Psalms,  Sermon

Sermon: Psalm 44

Have you ever had a winning streak? Squash player, Jahangir Khan, once had a 555 game winning streak. From 1981-1985 he never lost a single game! Once in 1982, he won the International Squash Players Association Championship without losing a single point.

When you are on a winning streak—everything seems to be going perfectly—you do everything you can to stay on it. Winning streaks are marked by attention to doing the same thing, an attempt not to jinx the outcome:

In this pursuit of perfection, nothing was ever left to chance – Borg’s Wimbledon routine was the same every year: the same hotel in Hampstead, the same locker, the same chair, the same number of towels on Centre Court. The same abstinence from shaving and sex for the duration of the tournament. And the same result

When a winning streak ends, the player wonders what changed. What made him lose. After a six-game winning streak last year the Miami Dolphins were beaten by the Ravens in Baltimore. Listen to what one of them said:

The last few weeks we’ve been doing everything we’re supposed to be doing and finding a way to win,” defensive end Cameron Wake said. “Hopefully we figure out what it is (that went wrong) real quick…Exactly [what’s wrong] today is still a mystery, but we’ve got 36 hours to fix it and you’ve got to move forward and get ready for the next opponent.

Perhaps you too have experienced extended winning streaks, times when God seemed to be moving the world in accordance with your benefit. He provided you with a home, a wife, children, a good job, car, success! And perhaps you too have seen the winning streak come to an end. Perhaps abruptly: a job failure, an unfaithful friend or spouse, a decision that couldn’t have worked out worse. And you wonder: what changed, what ended the winning streak?

In Psalm 44 we have the same pondering: the writer looks back at the winning streak (vs 1-8), but then describes its terrible end (9-16). He wonders what has changed (17-22) and concludes that is not the people who have changed—they have kept their routine like Bjion Borg did—but it is God who has stopped giving them success. So, in the final verses, the psalmist appeals to God to awaken and deliver them, return them to success.

So, let me read the psalm pointing out to you the sections: First, the psalmist recounts past victories:

44:1 O God, we have heard with our ears,
our fathers have told us,
what deeds you performed in their days,
in the days of old:
2 you with your own hand drove out the nations,
but them you planted;
you afflicted the peoples,
but them you set free;
3 for not by their own sword did they win the land,
nor did their own arm save them,
but your right hand and your arm,
and the light of your face,
for you delighted in them.

4 You are my King, O God;
ordain salvation for Jacob!
5 Through you we push down our foes;
through your name we tread down those who rise up against us.
6 For not in my bow do I trust,
nor can my sword save me.
7 But you have saved us from our foes
and have put to shame those who hate us.
8 In God we have boasted continually,
and we will give thanks to your name forever.

Notice that past victories are dependent on the work of God. God ‘perfoms the mighty deeds’ that he knows about from his fathers. God plants the people in the land, he sets them free from affliction, God won the land for them, God’s mighty arm—not their’s—saved them because God delights in his people. In God’s power the people were able to vanquish their foes and because of this the people have learned to trust in God’s power not their own.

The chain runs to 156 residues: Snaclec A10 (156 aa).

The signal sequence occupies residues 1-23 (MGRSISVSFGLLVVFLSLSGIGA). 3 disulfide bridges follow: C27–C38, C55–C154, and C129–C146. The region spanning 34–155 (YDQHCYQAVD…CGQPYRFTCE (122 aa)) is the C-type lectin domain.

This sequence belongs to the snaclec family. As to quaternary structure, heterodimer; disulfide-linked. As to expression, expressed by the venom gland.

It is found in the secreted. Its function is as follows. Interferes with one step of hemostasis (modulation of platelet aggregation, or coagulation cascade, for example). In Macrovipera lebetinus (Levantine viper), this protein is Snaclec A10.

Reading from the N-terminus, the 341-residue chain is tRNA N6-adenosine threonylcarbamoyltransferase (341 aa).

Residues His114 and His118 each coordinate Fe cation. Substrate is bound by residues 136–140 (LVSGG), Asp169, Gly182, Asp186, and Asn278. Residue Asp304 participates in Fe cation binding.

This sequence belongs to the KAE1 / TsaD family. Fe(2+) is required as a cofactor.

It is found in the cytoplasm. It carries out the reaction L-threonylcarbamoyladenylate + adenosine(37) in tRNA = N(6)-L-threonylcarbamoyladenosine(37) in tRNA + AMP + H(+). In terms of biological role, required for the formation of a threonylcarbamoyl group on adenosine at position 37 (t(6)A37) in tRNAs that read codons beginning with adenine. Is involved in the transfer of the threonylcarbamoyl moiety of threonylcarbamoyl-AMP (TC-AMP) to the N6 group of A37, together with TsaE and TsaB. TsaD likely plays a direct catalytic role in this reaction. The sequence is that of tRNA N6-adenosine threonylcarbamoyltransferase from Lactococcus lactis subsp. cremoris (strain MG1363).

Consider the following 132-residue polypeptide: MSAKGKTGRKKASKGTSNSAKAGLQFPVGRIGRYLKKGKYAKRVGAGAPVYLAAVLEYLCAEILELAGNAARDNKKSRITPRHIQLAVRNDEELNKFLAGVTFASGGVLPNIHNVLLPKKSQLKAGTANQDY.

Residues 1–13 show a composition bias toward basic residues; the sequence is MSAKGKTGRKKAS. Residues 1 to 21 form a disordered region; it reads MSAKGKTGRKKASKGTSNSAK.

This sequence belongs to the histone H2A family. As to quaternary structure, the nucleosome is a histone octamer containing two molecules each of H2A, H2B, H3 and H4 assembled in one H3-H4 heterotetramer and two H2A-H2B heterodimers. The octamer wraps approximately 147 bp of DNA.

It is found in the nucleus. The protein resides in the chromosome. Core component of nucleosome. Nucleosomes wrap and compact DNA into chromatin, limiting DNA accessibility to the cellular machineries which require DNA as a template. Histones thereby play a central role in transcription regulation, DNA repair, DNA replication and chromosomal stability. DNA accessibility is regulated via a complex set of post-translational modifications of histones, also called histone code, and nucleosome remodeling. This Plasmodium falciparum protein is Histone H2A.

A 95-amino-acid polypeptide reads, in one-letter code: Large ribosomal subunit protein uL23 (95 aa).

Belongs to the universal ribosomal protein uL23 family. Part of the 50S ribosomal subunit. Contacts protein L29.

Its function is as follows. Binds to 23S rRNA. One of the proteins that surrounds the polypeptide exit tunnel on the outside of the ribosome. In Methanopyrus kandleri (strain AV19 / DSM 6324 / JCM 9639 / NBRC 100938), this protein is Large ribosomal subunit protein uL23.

But now he contrasts the winning of the past with the apparent defeat of the present:

9 But you have rejected us and disgraced us
and have not gone out with our armies.
10 You have made us turn back from the foe,
and those who hate us have gotten spoil.
11 You have made us like sheep for slaughter
and have scattered us among the nations.
12 You have sold your people for a trifle,
demanding no high price for them.
13 You have made us the taunt of our neighbors,
the derision and scorn of those around us.
14 You have made us a byword among the nations,
a laughingstock among the peoples.
15 All day long my disgrace is before me,
and shame has covered my face
16 at the sound of the taunter and reviler,
at the sight of the enemy and the avenger.

Again, the psalmist places the credit where credit is due. It was not they that won in the past and it is not they who are to blame for their defeat in the present. It is God who has rejected, disgraced, scattered, and sold his people out. It is because of God that the people are defeated by their enemies, robbed of their possessions, sold into bondage, made a joke by their neighbors, mocked by the nations, and now feel endless shame.

But why? What changed? What ended the winning streak? The psalmist goes through the list:

17 All this has come upon us,
though we have not forgotten you,
and we have not been false to your covenant.
18 Our heart has not turned back,
nor have our steps departed from your way;
19 yet you have broken us in the place of jackals
and covered us with the shadow of death.
20 If we had forgotten the name of our God
or spread out our hands to a foreign god,
21 would not God discover this?
For he knows the secrets of the heart.
22 Yet for your sake we are killed all the day long;
we are regarded as sheep to be slaughtered.